Forage

whole food ~ well made

Caramelized onions

5 Hot Tips for Really Caramelized Onions

Have you ever looked inside a friend’s fridge? I mean a good, hard look?

There are some intimate objects inside that cold insulated box. There are secrets and intimacies and vices.

I think that a psychological profile could be worked up by analyzing the contents of anyone’s refrigerator…but you can also learn something, too.

At my friend Mary B.’s house the other evening, I opened the fridge to store the bottle of pinot gris a few of us were drinking pre-hot tub. I was struck by her entire shelf of pickles and preserves, sauces and otherwise jarred products–most of them homemade, I might add.

A  Surprising Summer staple

As we roll into summer, it seems a good time to analyze the contents of our our refrigerators, to bulk up on the staples that will ease our dinnertime worries and adorn our appetizer plates, sandwiches, salads, pastas, pizzas and more.

Caramelized onions are one of those staples for me. Since they take up to 1 hour to cook down to a silken, syrupy tangle, I make them in bulk.

The long, slow cooking reduces the water and concentrates the onions’ natural sweetness, so you never need to add sugar!

Many people have trouble getting their onions dark enough, which is when the sugars break down enough to achieve that gorgeous deep caramel color and the marching band of flavors.

Caramelized onions

Part of that has to do with patience. Or maybe, as this writer asserts {worth the read}, recipe writers lie about how long it really takes to caramelize onions.

How to Caramelize Onions

Here are my 5 tips for making fully caramelized onions:

  1. Choose a heavy bottomed pan (to prevent scorching) at least 12 inches wide with low sides to allow the moisture to evaporate readily.
  2. Start with the pan on medium-high and about 2 tablespoons of olive oil. Then as the onions turn translucent and are tinged with color, reduce it to medium; when the onions are limp and just beginning to brown, turn the heat to low.
  3. Resist the urge to stir the onions so that those in contact with the pan’s surface have a chance to brown completely.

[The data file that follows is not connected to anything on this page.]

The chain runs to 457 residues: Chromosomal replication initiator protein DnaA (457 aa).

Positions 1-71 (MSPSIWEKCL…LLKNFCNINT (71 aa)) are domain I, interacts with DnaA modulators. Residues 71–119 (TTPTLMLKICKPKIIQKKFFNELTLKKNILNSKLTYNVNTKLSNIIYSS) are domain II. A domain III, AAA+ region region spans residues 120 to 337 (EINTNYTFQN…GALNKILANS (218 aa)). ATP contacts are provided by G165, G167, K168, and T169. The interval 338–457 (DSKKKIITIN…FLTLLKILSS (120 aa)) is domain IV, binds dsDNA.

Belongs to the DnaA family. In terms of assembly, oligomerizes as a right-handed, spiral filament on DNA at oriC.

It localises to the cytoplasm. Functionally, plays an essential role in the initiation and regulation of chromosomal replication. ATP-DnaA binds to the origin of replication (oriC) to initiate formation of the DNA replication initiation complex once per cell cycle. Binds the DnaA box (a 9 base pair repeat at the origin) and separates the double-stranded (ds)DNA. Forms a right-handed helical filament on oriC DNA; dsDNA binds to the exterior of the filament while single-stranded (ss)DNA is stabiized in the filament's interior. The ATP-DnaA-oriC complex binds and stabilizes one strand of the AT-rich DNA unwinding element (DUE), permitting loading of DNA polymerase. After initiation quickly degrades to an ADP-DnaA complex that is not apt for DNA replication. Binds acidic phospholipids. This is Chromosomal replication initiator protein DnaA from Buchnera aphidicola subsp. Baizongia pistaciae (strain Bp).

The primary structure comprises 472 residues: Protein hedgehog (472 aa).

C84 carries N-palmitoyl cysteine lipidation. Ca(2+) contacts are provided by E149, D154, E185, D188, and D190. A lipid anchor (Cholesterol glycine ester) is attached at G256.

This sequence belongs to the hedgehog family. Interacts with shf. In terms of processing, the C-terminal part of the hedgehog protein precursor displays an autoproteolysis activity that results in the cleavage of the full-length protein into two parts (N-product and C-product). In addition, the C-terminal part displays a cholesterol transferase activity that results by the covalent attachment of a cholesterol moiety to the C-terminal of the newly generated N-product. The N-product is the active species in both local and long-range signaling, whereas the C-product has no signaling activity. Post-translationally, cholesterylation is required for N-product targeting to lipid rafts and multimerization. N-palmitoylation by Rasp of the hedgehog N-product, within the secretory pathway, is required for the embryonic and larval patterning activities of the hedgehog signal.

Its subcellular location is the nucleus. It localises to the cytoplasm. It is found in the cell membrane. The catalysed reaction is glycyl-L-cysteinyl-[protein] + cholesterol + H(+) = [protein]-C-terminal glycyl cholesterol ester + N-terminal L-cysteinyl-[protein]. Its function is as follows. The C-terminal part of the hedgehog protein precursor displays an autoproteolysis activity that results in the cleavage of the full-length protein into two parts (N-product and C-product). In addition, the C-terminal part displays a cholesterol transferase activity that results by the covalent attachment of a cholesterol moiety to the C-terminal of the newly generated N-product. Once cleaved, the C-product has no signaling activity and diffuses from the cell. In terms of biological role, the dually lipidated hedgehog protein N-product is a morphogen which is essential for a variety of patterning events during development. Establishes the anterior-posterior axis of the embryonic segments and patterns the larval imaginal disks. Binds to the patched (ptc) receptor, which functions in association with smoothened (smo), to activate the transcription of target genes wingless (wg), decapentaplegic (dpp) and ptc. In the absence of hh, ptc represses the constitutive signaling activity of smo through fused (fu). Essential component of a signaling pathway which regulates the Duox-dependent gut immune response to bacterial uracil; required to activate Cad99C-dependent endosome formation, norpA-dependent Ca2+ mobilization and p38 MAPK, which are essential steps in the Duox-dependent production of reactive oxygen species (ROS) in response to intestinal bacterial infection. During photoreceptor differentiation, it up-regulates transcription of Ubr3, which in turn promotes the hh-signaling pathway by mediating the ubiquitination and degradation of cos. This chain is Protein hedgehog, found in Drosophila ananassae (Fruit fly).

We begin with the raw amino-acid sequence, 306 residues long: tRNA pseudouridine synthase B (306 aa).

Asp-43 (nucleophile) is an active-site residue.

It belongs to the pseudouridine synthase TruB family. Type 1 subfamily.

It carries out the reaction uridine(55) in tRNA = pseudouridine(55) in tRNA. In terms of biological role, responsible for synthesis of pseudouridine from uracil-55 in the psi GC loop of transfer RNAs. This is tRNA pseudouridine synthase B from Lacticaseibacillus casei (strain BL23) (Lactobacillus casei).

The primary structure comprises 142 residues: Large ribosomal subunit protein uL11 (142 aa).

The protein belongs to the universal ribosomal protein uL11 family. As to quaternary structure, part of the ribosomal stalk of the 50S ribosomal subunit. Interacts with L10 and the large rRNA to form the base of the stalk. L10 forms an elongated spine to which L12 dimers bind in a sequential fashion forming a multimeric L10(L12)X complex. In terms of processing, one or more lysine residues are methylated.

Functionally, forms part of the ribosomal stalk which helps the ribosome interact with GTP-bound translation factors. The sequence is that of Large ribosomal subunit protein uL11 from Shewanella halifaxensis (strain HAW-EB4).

4. Use a wooden spoon to scrape all the hardening brown bits from the bottom of the pan (note the pan edges in the photo) during the final stage of caramelizing to stir them back into the onions.
  5. Find something to occupy yourself with for about 1 hour so that you can be nearby for periodic stirring and scraping until your onions look like you mixed them with molasses.

Burger with caramelized onions

Once they’re cool, store them covered in the refrigerator for 1 week surrounded by the artichokes, olives, roasted red peppers, peperoncini…

Yes, they are incredible on burgers, but there are so many more places you can insert a batch of caramelized onions.

Here is a summer recipe for combining them with whole grains and veggies for a quick supper.

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Chickpeas, Tomatoes and Bulgur with Caramelized Onions

Inspired by Claudia Roden's caramelized onion recipes in The New Book of Middle Eastern Food, this recipe serves as a model for incorporating your pre-cooked onions with grains and spices. For the bulgur, substitute an equal amount of cooked brown rice, wheat berries or couscous. I like it best at room temperature.

Course Salad
Cuisine Middle Eastern
Prep Time 30 minutes
Total Time 30 minutes
Servings 4 people
Author Lynne

Ingredients

  • 1 1/2 cups bulgur
  • 1 cup caramelized onions
  • 1 cup cooked chickpeas or 1 (14-ounce) can garbanzo beans
  • 12 cherry tomatoes, cut in half
  • 3 tablespoons extra-virgin olive oil
  • pinch red pepper flakes
  • salt and pepper
  • dukkah, optional

Instructions

  1. Bring a teakettle of water to a boil. Put the bulgur in a mixing bowl and cover it with boiling water for 20-30 minutes. Drain well, squeezing out as much of the water as possible. Wipe out the bowl and put the bulgur back in the bowl.
  2. Add the onions, chickpeas and tomatoes and stir to combine. Toss with the olive oil, red pepper flakes and season to taste with salt and pepper.
  3. Serve in generous portions with additional onions on top and sprinkled with the dukkah, if using, and passing more at the table.

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